Late Tuesday evening the House passed the American Taxpayer Relief Act to avert the highly publicized ‘fiscal cliff’. President Obama signed the bill into law on Wednesday January 2, 2013. Although the bipartisan solution gives the victory to neither side,  for now, major tax increases for the ‘middle-class’ and spending cuts have been avoided.

Some of the major tax provisions of this bill are highlighted below:

  • Current tax rates are retained for taxpayers with $400,000 ($450,000 for married filing joint) or less in taxable income. The top tax rate of 39.6% is restored for taxpayers over that threshold.
  • Several temporary tax provisions were made permanent such as the marriage penalty relief, the exclusion for employer-provided educational assistance, and the enhanced rules for student loan deductions.
  • Temporary tax provisions such as the deduction for expenses for teachers, the deduction of mortgage insurance premiums, and the deduction of sales tax were extended through 2013.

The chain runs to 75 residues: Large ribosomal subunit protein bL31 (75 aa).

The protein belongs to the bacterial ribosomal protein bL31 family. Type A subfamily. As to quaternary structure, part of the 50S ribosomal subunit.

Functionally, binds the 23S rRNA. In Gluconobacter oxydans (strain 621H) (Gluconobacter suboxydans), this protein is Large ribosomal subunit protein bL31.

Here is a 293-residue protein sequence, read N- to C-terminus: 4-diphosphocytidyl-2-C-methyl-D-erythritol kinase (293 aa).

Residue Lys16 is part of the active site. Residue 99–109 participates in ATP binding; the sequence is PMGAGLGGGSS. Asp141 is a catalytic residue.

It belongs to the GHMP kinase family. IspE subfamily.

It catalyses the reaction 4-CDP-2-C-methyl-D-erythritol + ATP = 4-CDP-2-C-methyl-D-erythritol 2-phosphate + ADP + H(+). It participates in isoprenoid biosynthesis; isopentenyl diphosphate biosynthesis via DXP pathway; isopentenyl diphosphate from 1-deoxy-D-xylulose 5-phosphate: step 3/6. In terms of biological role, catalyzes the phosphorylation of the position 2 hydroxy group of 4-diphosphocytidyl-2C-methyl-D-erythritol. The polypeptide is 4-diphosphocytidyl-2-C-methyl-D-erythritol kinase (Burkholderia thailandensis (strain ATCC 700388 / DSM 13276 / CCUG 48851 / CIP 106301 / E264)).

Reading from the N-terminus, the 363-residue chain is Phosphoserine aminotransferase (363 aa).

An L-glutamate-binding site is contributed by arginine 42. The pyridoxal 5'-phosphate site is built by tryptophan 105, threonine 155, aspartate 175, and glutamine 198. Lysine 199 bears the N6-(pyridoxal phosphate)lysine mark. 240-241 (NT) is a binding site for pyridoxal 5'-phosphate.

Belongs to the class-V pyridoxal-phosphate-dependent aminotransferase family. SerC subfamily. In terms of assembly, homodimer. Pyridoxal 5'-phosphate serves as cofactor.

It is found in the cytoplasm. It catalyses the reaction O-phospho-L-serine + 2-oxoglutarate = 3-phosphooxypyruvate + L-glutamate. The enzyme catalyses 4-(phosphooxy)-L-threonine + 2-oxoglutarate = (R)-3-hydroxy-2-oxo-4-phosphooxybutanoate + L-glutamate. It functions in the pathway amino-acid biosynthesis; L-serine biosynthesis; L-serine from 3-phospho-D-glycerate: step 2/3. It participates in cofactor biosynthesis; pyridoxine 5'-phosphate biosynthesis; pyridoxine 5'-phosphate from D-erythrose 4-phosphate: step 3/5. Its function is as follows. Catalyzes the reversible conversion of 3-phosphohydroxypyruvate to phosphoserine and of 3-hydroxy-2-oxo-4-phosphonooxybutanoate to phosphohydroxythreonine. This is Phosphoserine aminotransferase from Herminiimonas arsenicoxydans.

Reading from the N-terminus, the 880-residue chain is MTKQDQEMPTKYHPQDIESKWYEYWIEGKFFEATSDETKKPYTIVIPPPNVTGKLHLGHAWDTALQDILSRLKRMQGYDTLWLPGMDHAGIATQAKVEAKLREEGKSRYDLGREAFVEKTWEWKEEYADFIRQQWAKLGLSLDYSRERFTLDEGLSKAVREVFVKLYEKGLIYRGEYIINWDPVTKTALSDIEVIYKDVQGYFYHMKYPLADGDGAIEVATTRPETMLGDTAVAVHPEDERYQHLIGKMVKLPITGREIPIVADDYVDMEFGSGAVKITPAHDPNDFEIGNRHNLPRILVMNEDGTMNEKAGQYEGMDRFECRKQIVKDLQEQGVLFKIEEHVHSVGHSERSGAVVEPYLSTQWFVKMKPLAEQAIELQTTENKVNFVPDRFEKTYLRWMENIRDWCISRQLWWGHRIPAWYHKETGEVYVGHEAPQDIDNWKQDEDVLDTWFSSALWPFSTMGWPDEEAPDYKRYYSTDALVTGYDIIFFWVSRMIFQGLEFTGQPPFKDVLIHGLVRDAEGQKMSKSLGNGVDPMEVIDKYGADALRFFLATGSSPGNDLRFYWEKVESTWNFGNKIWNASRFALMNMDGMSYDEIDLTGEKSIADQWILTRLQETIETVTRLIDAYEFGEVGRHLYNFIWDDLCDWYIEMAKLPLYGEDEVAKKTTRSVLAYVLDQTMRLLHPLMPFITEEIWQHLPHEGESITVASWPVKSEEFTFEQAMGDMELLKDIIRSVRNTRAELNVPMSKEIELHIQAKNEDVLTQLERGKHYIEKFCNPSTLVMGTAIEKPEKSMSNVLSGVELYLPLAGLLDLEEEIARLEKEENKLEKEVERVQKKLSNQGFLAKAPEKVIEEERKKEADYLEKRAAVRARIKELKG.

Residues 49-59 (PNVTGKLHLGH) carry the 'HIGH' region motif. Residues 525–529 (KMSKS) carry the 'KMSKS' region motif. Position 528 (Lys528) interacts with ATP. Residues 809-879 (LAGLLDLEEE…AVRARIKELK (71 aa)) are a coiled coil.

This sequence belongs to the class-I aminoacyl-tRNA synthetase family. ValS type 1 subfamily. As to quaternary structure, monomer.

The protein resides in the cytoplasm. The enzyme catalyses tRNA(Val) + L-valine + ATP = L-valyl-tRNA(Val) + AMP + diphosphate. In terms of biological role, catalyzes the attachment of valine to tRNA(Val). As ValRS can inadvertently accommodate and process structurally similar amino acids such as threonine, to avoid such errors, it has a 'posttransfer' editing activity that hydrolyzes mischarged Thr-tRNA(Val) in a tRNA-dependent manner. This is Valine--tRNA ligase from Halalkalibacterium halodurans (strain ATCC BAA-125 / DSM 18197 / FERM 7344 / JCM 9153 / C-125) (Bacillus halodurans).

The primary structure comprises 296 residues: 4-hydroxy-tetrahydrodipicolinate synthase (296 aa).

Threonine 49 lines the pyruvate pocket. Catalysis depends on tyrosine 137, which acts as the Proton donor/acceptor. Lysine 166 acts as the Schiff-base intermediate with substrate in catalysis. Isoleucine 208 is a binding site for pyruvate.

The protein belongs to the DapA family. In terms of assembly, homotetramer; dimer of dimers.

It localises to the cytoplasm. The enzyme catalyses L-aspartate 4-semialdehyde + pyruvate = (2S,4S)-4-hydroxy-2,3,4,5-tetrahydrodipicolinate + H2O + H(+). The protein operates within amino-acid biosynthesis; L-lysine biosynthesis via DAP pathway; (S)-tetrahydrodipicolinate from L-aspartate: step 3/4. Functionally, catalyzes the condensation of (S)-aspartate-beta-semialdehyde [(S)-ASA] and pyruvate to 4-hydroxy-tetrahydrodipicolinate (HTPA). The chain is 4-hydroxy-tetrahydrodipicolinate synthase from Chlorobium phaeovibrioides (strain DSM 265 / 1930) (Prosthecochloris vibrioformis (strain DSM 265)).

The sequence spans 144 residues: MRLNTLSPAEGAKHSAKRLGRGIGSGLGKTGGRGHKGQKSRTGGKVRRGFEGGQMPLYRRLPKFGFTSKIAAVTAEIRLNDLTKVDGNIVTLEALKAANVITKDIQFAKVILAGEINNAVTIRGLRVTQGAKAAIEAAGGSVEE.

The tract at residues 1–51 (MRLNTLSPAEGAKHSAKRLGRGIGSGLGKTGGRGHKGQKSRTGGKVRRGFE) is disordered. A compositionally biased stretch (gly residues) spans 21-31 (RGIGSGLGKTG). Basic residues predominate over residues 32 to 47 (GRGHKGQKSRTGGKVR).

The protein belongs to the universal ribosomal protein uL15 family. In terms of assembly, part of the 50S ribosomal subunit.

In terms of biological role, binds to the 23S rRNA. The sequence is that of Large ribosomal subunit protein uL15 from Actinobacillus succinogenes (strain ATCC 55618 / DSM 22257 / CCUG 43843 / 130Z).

• Individual credits due to expire at the end of 2012 have been extended for 5 years. Some of these credits include the expansion of the Child Tax Credit and Earned Income Tax Credit. In addition, the credit for tuition and expenses for higher education was extended.
  • Alternative minimum tax exemption was permanently indexed for inflation.
  • Capital gains and dividend tax rate returns to 20% for taxpayers above the top income tax bracket threshold.
  • Many business credits and provisions such as the increased expensing amounts under Section 179 and the 50% bonus depreciation have been extended through 2013.
  • A number of the energy credits have been extended through 2013.
  • The top tax rate for estate and gift tax increases from 35% to 40% as of January 1, 2013.


Note: This bill did not address the 2% social security payroll tax cut that expired December 31, 2012. Therefore, starting with the first paycheck in 2013, everyone will be taking home less money.